The roadmap toward sustainable homes and communities
The nature of construction today is not very different from when humans first started building. Housing provides basic needs, including shelter, protection from the elements, and safety. However, mega-trends like population growth, rapid urbanisation, automation, remote working, and climate change are fast making many current conceptions of housing obsolete. What if we define the future of housing as a desirable home, providing for human needs related to family, community, privacy, and identity? Our panel discusses the breakthroughs required to develop homes that address human needs, while also adapting to a changing environment.
Thomas Ermacora , Clear Village
Thomas Ermacora FRSA, is a Danish-Italian regeneration architect, impact entrepreneur and futures thinker, helping communities, developers and local authorities making better and happier places. He is the producer, design director and co-author of Recoded City: Co-Creating Urban Futures, due for release fall 2015 by Routledge International, exploring the potential of distributed and participatory placemaking to balance cities.
Founder and creative director of strategic regeneration non-profit Clear Village, he has delivered initiatives catalysing the recovery of neighbourhoods in the UK and across Europe. The tools and processes he has invented and developed have received numerous peer accolades and been nominated for the INDEX award 2013 and Placemaking Awards 2014 & 2015.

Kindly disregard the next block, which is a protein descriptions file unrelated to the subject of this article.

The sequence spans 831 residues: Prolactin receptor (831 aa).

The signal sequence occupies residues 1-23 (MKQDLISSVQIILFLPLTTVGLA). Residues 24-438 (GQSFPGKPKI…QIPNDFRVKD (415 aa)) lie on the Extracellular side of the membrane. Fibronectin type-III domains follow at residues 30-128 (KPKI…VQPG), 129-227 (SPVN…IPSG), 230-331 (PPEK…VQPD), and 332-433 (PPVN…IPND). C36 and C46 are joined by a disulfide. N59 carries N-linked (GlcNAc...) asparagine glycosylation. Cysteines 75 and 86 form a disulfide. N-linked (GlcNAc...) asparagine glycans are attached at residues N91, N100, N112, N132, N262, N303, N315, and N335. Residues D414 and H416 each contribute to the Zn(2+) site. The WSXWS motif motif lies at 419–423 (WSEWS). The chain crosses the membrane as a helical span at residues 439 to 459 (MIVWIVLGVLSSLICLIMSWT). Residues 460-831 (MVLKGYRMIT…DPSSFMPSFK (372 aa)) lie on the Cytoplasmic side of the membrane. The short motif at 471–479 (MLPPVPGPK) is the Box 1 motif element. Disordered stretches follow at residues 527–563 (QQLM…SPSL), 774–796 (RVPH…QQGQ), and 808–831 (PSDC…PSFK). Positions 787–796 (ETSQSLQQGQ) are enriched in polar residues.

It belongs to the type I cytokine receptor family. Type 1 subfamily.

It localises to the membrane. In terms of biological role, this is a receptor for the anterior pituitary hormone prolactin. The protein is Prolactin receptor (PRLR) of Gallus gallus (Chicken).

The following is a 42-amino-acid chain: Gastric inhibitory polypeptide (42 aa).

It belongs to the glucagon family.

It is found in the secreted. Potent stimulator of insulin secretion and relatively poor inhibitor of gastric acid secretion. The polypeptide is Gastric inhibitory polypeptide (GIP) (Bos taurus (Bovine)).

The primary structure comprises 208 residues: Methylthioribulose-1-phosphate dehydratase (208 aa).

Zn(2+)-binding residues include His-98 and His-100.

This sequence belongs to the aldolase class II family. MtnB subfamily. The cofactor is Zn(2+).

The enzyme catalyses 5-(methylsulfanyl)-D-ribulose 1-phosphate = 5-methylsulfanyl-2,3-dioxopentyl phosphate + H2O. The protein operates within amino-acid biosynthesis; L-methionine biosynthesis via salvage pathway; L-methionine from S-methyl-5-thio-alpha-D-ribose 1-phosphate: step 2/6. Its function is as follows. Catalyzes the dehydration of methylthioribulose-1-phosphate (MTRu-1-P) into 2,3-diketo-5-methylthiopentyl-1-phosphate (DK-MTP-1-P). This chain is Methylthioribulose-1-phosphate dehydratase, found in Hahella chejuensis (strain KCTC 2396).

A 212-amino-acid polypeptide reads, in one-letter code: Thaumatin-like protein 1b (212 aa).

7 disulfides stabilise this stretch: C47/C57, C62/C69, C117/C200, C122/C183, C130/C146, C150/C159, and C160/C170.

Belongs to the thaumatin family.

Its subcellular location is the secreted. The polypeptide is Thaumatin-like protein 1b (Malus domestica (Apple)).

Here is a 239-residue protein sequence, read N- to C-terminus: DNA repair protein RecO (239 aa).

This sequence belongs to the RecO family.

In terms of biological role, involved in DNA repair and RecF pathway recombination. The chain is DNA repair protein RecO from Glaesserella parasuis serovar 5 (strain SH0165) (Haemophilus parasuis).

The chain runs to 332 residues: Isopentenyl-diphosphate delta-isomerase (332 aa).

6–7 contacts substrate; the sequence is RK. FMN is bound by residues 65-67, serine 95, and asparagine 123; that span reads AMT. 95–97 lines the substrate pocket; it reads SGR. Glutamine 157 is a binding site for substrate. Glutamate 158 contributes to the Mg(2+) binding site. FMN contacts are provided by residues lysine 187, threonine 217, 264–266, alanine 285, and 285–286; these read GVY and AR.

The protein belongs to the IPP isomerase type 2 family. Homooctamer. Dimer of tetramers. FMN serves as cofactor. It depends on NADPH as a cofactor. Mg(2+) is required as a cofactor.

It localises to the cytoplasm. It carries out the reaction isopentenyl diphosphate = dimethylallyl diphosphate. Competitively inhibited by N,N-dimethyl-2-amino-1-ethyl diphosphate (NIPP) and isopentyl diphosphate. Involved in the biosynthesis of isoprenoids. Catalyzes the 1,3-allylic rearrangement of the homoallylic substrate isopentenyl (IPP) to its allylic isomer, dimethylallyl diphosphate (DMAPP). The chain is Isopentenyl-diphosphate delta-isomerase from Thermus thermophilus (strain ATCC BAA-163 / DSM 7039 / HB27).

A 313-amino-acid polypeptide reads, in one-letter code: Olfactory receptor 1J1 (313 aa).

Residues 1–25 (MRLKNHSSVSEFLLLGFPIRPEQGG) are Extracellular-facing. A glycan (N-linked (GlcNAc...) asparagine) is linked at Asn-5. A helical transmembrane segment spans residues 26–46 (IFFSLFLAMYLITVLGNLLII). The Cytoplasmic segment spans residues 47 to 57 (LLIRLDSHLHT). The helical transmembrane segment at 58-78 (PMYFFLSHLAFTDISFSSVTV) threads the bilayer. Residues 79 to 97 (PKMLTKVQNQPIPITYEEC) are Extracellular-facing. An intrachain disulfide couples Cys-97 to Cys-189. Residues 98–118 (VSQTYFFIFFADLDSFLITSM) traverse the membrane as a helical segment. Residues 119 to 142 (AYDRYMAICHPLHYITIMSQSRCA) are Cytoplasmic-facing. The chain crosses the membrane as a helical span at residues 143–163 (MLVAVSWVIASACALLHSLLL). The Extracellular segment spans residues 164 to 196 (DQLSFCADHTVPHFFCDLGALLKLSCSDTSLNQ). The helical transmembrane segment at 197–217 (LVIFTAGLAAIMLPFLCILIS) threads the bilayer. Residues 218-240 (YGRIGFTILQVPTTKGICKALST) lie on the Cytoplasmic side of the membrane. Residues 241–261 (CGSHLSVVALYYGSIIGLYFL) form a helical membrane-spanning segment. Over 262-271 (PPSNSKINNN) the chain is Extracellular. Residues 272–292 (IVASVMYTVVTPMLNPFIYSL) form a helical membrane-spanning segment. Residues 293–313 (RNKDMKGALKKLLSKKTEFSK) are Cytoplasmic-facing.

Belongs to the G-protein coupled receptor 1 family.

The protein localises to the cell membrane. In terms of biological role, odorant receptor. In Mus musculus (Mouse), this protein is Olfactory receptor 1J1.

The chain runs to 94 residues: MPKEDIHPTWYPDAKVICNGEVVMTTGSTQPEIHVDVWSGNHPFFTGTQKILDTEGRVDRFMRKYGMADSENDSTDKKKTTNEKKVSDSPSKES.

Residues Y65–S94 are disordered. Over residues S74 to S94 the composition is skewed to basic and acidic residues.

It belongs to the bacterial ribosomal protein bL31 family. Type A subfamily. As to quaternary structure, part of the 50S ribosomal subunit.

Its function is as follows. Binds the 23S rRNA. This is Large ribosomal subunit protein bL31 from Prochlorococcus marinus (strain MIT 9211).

In 2012 he restored a complex of warehouses from reclaimed elements in Hackney, east London, to create the Limewharf cultural innovation hub which houses the Machines Room fablab. Prototyping space and futures laboratory for both artistic and technological projects, Ermacora has curated groundbreaking shows such as Adhocracy with Joseph Grima and supported the incubation of hardware start-ups like Technology Will Save Us. Today the Machines Room has become a circular economy testbed for institutions such as NESTA, the Crafts Council, the British Council’s Maker Library Network, the Royal Society of Arts and various universities such as the RCA and CSM.
Inspired in his multi-faceted career by project work with Gehl Architects and Gehry Partners among others, and now working closely with Carmody Groarke, his works and observations on how to make more resilient cities has made him a pioneering actor in the relation between the DIY/open-source urbanism and maker technologies.